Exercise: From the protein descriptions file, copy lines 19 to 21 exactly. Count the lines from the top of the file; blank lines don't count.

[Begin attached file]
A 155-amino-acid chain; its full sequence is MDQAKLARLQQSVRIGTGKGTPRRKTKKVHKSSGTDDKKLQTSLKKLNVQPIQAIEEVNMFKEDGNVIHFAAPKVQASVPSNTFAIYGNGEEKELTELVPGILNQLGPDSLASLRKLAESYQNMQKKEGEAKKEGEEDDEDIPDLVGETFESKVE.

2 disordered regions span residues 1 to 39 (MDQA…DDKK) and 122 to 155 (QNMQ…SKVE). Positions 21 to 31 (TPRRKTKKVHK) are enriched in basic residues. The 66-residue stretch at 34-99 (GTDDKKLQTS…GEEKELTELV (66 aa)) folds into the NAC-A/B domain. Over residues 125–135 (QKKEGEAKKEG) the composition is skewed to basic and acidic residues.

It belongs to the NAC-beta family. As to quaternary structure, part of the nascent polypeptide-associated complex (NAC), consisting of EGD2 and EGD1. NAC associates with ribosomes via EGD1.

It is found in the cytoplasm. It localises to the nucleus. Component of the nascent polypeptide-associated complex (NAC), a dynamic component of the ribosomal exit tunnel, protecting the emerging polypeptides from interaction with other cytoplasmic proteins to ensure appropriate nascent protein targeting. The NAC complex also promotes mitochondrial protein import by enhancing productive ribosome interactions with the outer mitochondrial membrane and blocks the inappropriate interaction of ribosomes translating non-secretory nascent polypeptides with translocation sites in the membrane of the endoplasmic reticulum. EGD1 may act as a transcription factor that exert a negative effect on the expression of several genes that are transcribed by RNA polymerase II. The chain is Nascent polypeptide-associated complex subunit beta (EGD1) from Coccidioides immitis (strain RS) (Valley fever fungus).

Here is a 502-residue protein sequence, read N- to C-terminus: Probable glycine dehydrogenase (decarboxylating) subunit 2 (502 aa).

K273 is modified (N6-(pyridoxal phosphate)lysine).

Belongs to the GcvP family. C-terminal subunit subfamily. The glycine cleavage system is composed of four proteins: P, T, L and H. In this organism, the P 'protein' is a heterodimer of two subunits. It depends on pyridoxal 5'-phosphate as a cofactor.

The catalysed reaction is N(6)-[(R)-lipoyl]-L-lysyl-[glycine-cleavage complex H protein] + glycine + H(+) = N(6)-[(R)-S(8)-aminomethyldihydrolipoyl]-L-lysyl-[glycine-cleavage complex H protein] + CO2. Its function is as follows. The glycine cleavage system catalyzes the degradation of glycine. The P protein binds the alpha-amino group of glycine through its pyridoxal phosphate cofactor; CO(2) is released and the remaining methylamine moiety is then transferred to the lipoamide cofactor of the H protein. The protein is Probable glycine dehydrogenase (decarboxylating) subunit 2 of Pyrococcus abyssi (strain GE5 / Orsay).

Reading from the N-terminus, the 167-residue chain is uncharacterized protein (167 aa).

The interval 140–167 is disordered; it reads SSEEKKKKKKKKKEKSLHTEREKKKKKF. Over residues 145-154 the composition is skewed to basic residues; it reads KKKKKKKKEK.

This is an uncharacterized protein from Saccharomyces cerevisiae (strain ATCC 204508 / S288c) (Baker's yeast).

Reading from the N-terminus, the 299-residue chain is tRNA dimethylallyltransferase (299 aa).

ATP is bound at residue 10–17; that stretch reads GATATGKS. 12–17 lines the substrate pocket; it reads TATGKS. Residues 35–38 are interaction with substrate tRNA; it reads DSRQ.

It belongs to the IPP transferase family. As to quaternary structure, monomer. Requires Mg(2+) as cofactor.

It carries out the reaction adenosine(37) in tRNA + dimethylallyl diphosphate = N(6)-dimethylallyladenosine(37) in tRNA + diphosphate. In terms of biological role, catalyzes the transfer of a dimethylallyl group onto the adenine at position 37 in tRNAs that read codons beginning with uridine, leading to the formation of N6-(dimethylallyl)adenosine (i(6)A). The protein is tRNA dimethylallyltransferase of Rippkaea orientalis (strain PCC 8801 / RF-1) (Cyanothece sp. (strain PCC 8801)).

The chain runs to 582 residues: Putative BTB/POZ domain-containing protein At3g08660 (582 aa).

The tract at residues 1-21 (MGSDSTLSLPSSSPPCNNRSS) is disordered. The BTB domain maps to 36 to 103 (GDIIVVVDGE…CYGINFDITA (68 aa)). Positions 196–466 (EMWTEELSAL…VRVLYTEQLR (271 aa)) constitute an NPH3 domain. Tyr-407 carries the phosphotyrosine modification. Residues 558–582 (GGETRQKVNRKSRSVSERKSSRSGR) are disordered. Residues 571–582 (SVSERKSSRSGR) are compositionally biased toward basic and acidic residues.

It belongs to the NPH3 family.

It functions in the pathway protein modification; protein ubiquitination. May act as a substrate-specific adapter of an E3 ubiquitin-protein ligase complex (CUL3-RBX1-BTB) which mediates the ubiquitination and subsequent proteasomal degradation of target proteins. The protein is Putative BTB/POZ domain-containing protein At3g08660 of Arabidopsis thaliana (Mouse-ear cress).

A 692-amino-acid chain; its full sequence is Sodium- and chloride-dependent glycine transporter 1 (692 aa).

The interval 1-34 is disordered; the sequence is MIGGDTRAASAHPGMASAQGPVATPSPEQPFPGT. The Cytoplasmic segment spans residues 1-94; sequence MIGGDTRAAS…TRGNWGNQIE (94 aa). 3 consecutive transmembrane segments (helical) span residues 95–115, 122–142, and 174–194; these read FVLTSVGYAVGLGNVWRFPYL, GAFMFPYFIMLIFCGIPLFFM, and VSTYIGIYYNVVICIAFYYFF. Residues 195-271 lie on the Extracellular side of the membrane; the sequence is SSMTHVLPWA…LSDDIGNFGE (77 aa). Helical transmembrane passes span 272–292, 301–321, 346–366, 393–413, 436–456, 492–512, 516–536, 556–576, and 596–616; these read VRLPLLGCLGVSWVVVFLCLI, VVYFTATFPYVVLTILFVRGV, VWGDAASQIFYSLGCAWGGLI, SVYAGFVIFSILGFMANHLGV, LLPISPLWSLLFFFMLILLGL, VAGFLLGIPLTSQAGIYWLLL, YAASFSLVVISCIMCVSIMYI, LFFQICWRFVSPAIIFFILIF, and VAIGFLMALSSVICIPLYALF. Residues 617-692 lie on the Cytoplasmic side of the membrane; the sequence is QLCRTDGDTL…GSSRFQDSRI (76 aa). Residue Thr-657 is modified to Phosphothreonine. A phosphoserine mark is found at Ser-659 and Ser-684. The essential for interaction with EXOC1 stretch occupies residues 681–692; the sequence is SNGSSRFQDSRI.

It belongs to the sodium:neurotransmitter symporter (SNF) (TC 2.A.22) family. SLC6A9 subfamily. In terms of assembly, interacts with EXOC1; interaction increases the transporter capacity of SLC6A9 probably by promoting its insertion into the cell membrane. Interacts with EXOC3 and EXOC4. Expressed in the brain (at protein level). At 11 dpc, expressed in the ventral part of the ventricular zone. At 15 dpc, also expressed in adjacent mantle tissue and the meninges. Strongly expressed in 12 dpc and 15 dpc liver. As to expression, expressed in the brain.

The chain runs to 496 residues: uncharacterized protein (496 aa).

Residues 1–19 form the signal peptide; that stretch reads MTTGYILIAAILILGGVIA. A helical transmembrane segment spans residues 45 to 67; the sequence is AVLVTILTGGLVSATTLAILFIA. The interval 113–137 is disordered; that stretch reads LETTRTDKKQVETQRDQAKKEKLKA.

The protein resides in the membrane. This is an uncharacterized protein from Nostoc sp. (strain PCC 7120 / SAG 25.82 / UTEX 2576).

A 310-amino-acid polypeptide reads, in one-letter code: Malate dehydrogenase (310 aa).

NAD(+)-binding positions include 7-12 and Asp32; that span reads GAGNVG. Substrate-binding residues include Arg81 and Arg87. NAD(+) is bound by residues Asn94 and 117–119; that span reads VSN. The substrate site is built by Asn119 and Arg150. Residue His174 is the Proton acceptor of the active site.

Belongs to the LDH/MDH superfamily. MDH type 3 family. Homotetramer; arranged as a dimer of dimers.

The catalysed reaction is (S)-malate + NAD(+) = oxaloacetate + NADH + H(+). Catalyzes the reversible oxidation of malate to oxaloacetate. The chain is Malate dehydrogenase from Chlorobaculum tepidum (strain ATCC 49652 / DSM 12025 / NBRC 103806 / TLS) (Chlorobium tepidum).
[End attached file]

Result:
It functions in the pathway protein modification; protein ubiquitination. May act as a substrate-specific adapter of an E3 ubiquitin-protein ligase complex (CUL3-RBX1-BTB) which mediates the ubiquitination and subsequent proteasomal degradation of target proteins. The protein is Putative BTB/POZ domain-containing protein At3g08660 of Arabidopsis thaliana (Mouse-ear cress).

A 692-amino-acid chain; its full sequence is Sodium- and chloride-dependent glycine transporter 1 (692 aa).

The interval 1-34 is disordered; the sequence is MIGGDTRAASAHPGMASAQGPVATPSPEQPFPGT. The Cytoplasmic segment spans residues 1-94; sequence MIGGDTRAAS…TRGNWGNQIE (94 aa). 3 consecutive transmembrane segments (helical) span residues 95–115, 122–142, and 174–194; these read FVLTSVGYAVGLGNVWRFPYL, GAFMFPYFIMLIFCGIPLFFM, and VSTYIGIYYNVVICIAFYYFF. Residues 195-271 lie on the Extracellular side of the membrane; the sequence is SSMTHVLPWA…LSDDIGNFGE (77 aa). Helical transmembrane passes span 272–292, 301–321, 346–366, 393–413, 436–456, 492–512, 516–536, 556–576, and 596–616; these read VRLPLLGCLGVSWVVVFLCLI, VVYFTATFPYVVLTILFVRGV, VWGDAASQIFYSLGCAWGGLI, SVYAGFVIFSILGFMANHLGV, LLPISPLWSLLFFFMLILLGL, VAGFLLGIPLTSQAGIYWLLL, YAASFSLVVISCIMCVSIMYI, LFFQICWRFVSPAIIFFILIF, and VAIGFLMALSSVICIPLYALF. Residues 617-692 lie on the Cytoplasmic side of the membrane; the sequence is QLCRTDGDTL…GSSRFQDSRI (76 aa). Residue Thr-657 is modified to Phosphothreonine. A phosphoserine mark is found at Ser-659 and Ser-684. The essential for interaction with EXOC1 stretch occupies residues 681–692; the sequence is SNGSSRFQDSRI.